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Unit information: Law Gender and Sexuality in 2016/17

Please note: you are viewing unit and programme information for a past academic year. Please see the current academic year for up to date information.

Unit name Law Gender and Sexuality
Unit code LAWDM0033
Credit points 30
Level of study M/7
Teaching block(s) Teaching Block 4 (weeks 1-24)
Unit director Dr. Katie Cruz
Open unit status Open
Pre-requisites

None

Co-requisites

None

School/department University of Bristol Law School
Faculty Faculty of Social Sciences and Law

Description

This unit will consider the following: feminist and masculinities theories as well as theories of sexuality as they relate to law. Other topics vary from year to year but can, for example, include: female suffrage campaigns; regulating the body; family law; reproduction; human rights; pornography; employment; legal reasoning; male violence).).

Intended learning outcomes

By the end of the unit, a successful student will be able to:

  • explain the basic theories of sex, gender, etc.;
  • explain the relevance of these theories to legal studies;
  • explain the application of these theories to specific topic areas studied - to understand and explain the different approaches to sex and gender, etc. (e.g. essentialist and social constructionist) and discuss them in relation to, for example, criminal law and criminal justice and other topics studied;
  • explain and analyse theories of masculinities and femininities and sexualities in general as well as in the context of specific topics like the family and family law;
  • to critically assess both theories and the law and discuss potential solutions to any problems with current law and social policy, including the usefulness or otherwise of law reform.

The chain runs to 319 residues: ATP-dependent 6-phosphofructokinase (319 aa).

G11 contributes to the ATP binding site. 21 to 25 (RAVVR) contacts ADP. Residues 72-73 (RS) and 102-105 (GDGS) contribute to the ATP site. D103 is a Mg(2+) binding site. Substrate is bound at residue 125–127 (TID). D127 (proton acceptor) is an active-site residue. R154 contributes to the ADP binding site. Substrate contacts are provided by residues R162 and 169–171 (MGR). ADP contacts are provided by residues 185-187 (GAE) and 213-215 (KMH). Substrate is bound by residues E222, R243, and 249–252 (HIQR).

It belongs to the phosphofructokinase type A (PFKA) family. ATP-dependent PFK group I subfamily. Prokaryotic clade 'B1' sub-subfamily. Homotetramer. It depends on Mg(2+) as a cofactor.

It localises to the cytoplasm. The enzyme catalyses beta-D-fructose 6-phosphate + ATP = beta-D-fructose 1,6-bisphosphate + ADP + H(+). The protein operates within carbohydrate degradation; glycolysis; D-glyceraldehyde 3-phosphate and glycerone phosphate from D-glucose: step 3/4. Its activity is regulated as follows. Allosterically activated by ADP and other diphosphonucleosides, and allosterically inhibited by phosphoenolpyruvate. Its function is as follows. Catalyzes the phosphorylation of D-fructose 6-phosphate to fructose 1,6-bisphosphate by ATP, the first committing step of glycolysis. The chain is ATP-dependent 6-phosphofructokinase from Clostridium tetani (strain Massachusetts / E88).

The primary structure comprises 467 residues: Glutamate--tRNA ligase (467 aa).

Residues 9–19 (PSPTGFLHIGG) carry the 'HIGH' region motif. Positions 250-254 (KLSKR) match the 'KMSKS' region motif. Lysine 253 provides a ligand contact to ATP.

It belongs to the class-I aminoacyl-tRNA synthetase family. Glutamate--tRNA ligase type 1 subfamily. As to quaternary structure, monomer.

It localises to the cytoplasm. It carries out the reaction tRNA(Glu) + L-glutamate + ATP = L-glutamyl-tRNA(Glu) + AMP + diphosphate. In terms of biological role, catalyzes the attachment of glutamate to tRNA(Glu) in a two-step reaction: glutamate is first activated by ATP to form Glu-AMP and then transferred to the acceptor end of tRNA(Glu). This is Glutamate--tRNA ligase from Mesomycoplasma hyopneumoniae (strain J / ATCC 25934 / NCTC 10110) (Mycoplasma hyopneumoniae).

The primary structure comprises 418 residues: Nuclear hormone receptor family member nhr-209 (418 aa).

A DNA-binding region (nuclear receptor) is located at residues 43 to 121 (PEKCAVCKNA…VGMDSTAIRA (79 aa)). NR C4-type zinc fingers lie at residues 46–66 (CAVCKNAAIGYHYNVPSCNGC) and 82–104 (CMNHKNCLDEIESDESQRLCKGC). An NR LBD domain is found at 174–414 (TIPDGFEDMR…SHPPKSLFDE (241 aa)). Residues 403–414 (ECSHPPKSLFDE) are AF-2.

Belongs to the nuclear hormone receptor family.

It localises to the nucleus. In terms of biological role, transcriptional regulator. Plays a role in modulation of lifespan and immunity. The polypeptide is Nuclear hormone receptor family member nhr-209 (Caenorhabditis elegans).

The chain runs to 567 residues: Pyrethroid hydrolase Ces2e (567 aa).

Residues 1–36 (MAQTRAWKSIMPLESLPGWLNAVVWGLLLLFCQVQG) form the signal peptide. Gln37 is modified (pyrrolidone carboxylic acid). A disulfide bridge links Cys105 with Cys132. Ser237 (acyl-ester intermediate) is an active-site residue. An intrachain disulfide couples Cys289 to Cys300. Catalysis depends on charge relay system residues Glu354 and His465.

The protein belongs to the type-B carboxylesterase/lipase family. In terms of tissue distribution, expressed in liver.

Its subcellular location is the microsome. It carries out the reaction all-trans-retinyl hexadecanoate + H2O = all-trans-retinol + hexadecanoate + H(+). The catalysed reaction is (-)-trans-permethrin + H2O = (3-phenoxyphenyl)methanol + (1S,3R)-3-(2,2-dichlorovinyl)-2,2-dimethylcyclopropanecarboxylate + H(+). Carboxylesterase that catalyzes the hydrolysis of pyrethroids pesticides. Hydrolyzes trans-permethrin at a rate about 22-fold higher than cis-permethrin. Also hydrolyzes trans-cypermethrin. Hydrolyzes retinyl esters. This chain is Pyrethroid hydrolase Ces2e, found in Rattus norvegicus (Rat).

This unit is also intended to improve benchmark skills – specifically research skills.

Teaching details

This unit is taught by way of 10 lectures (approx.), 10 two-hour seminars and 2 assessment preparation and feedback sessions. Lectures are delivered jointly to students on the related undergraduate unit.

Assessment Details

Summative: 2 x 3000 word essays (50% each) will assess the candidate's ability to research a topic within the scope of this unit. Both assessments will assess all of the Intended Learning Outcomes for this unit in the context of topics selected by the examiners.

Formative: students should do one formative assessment (this will usually be 1 x 1500 word essay).

Reading and References

  • Helena Kennedy Eve was Framed (Vintage: London, 2005);
  • Carol Smart Feminism and the Power of Law (London: Routledge, 1989);
  • Rosemary Hunter, Claire. McGlynn, Erika Rackley (eds) Feminist Judgements: From Theory to Practice (Hart: London, 2010);
  • Joanne Conaghan Gender and Law (Oxford: OUP, 2013);
  • Lois Bibbings Binding Men: Stories About Violence and Law in Late Victorian England (London: Routledge, 2014);
  • Joanne Conaghan and Yvette Russell (2014) ‘Rape myths, law, and feminist research: "myths about myths"?’ Feminist 'Legal Studies 22(1), 25-48.

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